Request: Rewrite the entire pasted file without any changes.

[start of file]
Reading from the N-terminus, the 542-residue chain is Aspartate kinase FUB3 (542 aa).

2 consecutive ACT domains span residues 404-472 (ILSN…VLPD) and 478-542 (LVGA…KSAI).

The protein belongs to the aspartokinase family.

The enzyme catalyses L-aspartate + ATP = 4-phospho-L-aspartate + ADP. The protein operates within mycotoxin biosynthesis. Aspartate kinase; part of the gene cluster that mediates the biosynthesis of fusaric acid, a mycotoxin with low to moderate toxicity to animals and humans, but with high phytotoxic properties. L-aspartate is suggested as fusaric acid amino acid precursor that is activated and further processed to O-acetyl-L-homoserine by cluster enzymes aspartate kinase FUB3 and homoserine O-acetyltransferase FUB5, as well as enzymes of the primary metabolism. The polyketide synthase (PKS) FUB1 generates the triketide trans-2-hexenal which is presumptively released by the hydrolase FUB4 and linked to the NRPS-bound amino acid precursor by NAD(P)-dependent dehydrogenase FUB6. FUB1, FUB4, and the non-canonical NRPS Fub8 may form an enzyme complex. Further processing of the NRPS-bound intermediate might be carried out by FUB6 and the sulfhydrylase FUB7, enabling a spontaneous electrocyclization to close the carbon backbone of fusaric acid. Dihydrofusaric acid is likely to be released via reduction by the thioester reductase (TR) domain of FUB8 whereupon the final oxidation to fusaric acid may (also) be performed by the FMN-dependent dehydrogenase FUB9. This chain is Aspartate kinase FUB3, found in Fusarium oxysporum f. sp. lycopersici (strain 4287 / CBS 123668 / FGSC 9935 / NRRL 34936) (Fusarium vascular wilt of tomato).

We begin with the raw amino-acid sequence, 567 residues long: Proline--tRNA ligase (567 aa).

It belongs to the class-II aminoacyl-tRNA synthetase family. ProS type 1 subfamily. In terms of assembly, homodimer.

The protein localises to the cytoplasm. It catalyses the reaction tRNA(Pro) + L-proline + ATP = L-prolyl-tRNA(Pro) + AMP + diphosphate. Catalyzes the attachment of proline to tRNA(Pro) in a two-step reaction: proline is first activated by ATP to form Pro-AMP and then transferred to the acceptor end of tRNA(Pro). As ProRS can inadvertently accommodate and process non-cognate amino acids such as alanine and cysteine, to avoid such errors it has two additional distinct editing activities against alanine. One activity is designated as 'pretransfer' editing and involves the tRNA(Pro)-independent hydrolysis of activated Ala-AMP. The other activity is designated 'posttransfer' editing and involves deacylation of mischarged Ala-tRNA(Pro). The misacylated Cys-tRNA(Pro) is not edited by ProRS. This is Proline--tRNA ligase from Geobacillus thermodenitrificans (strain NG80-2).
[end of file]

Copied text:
Reading from the N-terminus, the 542-residue chain is Aspartate kinase FUB3 (542 aa).

2 consecutive ACT domains span residues 404-472 (ILSN…VLPD) and 478-542 (LVGA…KSAI).

The protein belongs to the aspartokinase family.

The enzyme catalyses L-aspartate + ATP = 4-phospho-L-aspartate + ADP. The protein operates within mycotoxin biosynthesis. Aspartate kinase; part of the gene cluster that mediates the biosynthesis of fusaric acid, a mycotoxin with low to moderate toxicity to animals and humans, but with high phytotoxic properties. L-aspartate is suggested as fusaric acid amino acid precursor that is activated and further processed to O-acetyl-L-homoserine by cluster enzymes aspartate kinase FUB3 and homoserine O-acetyltransferase FUB5, as well as enzymes of the primary metabolism. The polyketide synthase (PKS) FUB1 generates the triketide trans-2-hexenal which is presumptively released by the hydrolase FUB4 and linked to the NRPS-bound amino acid precursor by NAD(P)-dependent dehydrogenase FUB6. FUB1, FUB4, and the non-canonical NRPS Fub8 may form an enzyme complex. Further processing of the NRPS-bound intermediate might be carried out by FUB6 and the sulfhydrylase FUB7, enabling a spontaneous electrocyclization to close the carbon backbone of fusaric acid. Dihydrofusaric acid is likely to be released via reduction by the thioester reductase (TR) domain of FUB8 whereupon the final oxidation to fusaric acid may (also) be performed by the FMN-dependent dehydrogenase FUB9. This chain is Aspartate kinase FUB3, found in Fusarium oxysporum f. sp. lycopersici (strain 4287 / CBS 123668 / FGSC 9935 / NRRL 34936) (Fusarium vascular wilt of tomato).

We begin with the raw amino-acid sequence, 567 residues long: Proline--tRNA ligase (567 aa).

It belongs to the class-II aminoacyl-tRNA synthetase family. ProS type 1 subfamily. In terms of assembly, homodimer.

The protein localises to the cytoplasm. It catalyses the reaction tRNA(Pro) + L-proline + ATP = L-prolyl-tRNA(Pro) + AMP + diphosphate. Catalyzes the attachment of proline to tRNA(Pro) in a two-step reaction: proline is first activated by ATP to form Pro-AMP and then transferred to the acceptor end of tRNA(Pro). As ProRS can inadvertently accommodate and process non-cognate amino acids such as alanine and cysteine, to avoid such errors it has two additional distinct editing activities against alanine. One activity is designated as 'pretransfer' editing and involves the tRNA(Pro)-independent hydrolysis of activated Ala-AMP. The other activity is designated 'posttransfer' editing and involves deacylation of mischarged Ala-tRNA(Pro). The misacylated Cys-tRNA(Pro) is not edited by ProRS. This is Proline--tRNA ligase from Geobacillus thermodenitrificans (strain NG80-2).